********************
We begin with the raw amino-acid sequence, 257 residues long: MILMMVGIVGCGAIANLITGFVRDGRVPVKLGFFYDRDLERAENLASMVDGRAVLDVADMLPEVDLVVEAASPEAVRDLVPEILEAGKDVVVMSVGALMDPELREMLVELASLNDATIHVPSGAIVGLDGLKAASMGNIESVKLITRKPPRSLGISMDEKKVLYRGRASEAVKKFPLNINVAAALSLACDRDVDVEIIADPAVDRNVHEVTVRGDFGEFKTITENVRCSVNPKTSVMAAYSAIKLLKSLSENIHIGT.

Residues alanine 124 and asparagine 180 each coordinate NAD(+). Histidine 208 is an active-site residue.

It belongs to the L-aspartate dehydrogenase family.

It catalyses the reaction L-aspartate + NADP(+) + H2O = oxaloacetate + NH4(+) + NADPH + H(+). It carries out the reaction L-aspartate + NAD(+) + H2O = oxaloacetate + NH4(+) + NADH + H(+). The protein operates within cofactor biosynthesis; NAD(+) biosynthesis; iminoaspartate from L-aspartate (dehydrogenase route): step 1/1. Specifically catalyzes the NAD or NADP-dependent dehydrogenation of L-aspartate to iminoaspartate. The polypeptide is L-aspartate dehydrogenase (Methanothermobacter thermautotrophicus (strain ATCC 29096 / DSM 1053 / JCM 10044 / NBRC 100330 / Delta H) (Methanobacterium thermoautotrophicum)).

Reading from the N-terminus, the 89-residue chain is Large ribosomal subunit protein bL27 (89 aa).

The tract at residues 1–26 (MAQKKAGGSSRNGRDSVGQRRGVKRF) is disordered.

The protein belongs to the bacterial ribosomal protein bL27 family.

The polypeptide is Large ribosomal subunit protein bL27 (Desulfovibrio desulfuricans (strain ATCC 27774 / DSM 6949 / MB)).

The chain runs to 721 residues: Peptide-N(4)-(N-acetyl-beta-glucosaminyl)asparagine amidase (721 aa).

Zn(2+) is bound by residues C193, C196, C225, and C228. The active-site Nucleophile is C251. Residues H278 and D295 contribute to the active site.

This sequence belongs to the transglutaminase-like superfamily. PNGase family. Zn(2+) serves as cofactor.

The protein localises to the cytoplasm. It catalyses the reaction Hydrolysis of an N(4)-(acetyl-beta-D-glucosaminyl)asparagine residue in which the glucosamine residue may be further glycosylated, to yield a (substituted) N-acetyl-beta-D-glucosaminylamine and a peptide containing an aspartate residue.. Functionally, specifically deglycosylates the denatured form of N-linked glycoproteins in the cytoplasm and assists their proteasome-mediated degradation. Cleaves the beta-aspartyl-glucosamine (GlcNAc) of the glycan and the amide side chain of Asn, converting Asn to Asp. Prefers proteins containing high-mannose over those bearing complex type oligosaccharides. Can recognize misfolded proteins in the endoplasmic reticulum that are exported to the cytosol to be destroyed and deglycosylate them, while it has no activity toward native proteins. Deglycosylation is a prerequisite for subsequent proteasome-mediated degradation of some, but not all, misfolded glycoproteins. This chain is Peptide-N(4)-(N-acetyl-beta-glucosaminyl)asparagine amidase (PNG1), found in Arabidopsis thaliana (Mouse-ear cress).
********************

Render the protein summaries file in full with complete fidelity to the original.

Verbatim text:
We begin with the raw amino-acid sequence, 257 residues long: MILMMVGIVGCGAIANLITGFVRDGRVPVKLGFFYDRDLERAENLASMVDGRAVLDVADMLPEVDLVVEAASPEAVRDLVPEILEAGKDVVVMSVGALMDPELREMLVELASLNDATIHVPSGAIVGLDGLKAASMGNIESVKLITRKPPRSLGISMDEKKVLYRGRASEAVKKFPLNINVAAALSLACDRDVDVEIIADPAVDRNVHEVTVRGDFGEFKTITENVRCSVNPKTSVMAAYSAIKLLKSLSENIHIGT.

Residues alanine 124 and asparagine 180 each coordinate NAD(+). Histidine 208 is an active-site residue.

It belongs to the L-aspartate dehydrogenase family.

It catalyses the reaction L-aspartate + NADP(+) + H2O = oxaloacetate + NH4(+) + NADPH + H(+). It carries out the reaction L-aspartate + NAD(+) + H2O = oxaloacetate + NH4(+) + NADH + H(+). The protein operates within cofactor biosynthesis; NAD(+) biosynthesis; iminoaspartate from L-aspartate (dehydrogenase route): step 1/1. Specifically catalyzes the NAD or NADP-dependent dehydrogenation of L-aspartate to iminoaspartate. The polypeptide is L-aspartate dehydrogenase (Methanothermobacter thermautotrophicus (strain ATCC 29096 / DSM 1053 / JCM 10044 / NBRC 100330 / Delta H) (Methanobacterium thermoautotrophicum)).

Reading from the N-terminus, the 89-residue chain is Large ribosomal subunit protein bL27 (89 aa).

The tract at residues 1–26 (MAQKKAGGSSRNGRDSVGQRRGVKRF) is disordered.

The protein belongs to the bacterial ribosomal protein bL27 family.

The polypeptide is Large ribosomal subunit protein bL27 (Desulfovibrio desulfuricans (strain ATCC 27774 / DSM 6949 / MB)).

The chain runs to 721 residues: Peptide-N(4)-(N-acetyl-beta-glucosaminyl)asparagine amidase (721 aa).

Zn(2+) is bound by residues C193, C196, C225, and C228. The active-site Nucleophile is C251. Residues H278 and D295 contribute to the active site.

This sequence belongs to the transglutaminase-like superfamily. PNGase family. Zn(2+) serves as cofactor.

The protein localises to the cytoplasm. It catalyses the reaction Hydrolysis of an N(4)-(acetyl-beta-D-glucosaminyl)asparagine residue in which the glucosamine residue may be further glycosylated, to yield a (substituted) N-acetyl-beta-D-glucosaminylamine and a peptide containing an aspartate residue.. Functionally, specifically deglycosylates the denatured form of N-linked glycoproteins in the cytoplasm and assists their proteasome-mediated degradation. Cleaves the beta-aspartyl-glucosamine (GlcNAc) of the glycan and the amide side chain of Asn, converting Asn to Asp. Prefers proteins containing high-mannose over those bearing complex type oligosaccharides. Can recognize misfolded proteins in the endoplasmic reticulum that are exported to the cytosol to be destroyed and deglycosylate them, while it has no activity toward native proteins. Deglycosylation is a prerequisite for subsequent proteasome-mediated degradation of some, but not all, misfolded glycoproteins. This chain is Peptide-N(4)-(N-acetyl-beta-glucosaminyl)asparagine amidase (PNG1), found in Arabidopsis thaliana (Mouse-ear cress).